Ethics and Humanism workshop

The Singapore Humanism Meetup (SHM) organised a workshop on ethics on 26 September, 2009. The workshop, designed to be generally light and casual, is lead by WT.

WT stressed that this isn’t a workshop to present what he thinks is ethical, but to highlight ethical issues common to the human condition, and invite people to resolve these from the humanist point of view. It hopes to explore whether there ethical ramifications to the humanist philosophy beyond rejecting the supernatural.

Therefore, the workshop is not meant to provide any universal prescription, but to get people to ponder and discuss on certain ethical issues, and hopefully find common ground.

The short powerpoint presentation given before discussion begins covered definitions of humanism, meta-ethics, normative ethics, and evaluating ethical standards descriptively along several broad axes such as:

1) Means vs ends
2) Individual vs group
3) Rights vs duties
4) Objective vs subjective
5) Casuistry vs principle

After the presentation, workshop participants broke up into 4 discussion groups of 3-4 people, and each group are given 2 case studies to discuss.

The imaginary scenarios touch upon dilemmas a person would encounter in life, such as sacrificing lives for the greater good, speaking up on uninformed choices, and whether to respect the rights the individual have.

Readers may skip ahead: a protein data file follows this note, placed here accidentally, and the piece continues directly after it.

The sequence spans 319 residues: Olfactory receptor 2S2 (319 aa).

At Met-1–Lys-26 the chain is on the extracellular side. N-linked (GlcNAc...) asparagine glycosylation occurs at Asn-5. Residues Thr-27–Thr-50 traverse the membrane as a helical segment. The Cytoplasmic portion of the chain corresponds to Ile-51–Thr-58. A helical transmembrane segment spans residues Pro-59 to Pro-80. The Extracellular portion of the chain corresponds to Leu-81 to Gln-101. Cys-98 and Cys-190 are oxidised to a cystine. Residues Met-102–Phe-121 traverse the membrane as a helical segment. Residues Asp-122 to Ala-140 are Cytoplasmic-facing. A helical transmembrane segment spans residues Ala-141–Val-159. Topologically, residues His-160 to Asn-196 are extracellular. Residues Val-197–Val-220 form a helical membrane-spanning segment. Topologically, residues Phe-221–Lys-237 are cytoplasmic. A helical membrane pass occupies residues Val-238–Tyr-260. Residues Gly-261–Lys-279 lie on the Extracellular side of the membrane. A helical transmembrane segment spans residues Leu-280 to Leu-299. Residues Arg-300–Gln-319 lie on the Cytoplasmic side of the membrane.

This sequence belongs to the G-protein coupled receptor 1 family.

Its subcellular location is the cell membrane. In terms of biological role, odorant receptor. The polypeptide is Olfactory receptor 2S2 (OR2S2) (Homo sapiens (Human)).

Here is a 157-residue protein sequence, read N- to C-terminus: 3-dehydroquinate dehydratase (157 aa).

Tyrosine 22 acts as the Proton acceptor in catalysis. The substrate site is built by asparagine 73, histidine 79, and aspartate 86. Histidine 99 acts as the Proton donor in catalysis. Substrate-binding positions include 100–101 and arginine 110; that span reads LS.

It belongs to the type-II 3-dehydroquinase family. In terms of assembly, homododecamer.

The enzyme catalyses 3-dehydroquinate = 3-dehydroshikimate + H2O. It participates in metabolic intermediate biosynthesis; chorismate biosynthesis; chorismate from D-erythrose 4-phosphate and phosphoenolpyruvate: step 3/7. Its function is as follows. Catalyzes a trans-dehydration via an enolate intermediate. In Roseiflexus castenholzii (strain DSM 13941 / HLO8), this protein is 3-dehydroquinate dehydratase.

Throughout the workshop, there were certain trends during the discussion that indicate some common ground, and generally most participants agree that humanism should be about benefiting humanity. They also agree that there are no simple solutions to complex problems, and no universal prescriptions exist.

There were also perceptions that the SHM is anti-religious, but WT hopes that this workshop provides people some food for thought as to what humanists are positively for as human beings, as well as why they are for it.

Huifen stated that the SHM mailing list was not representative of the views of the meetup generally. In addition, the workshops do not take an anti-religious direction, as many perceive humanism to be, especially through the internet.

At the end of the workshop, WT hopes that members enjoyed themselves in their discussions, hopefully, despite their differences, focus on their common grounds so that collective action can be taken, rather than merely discussions.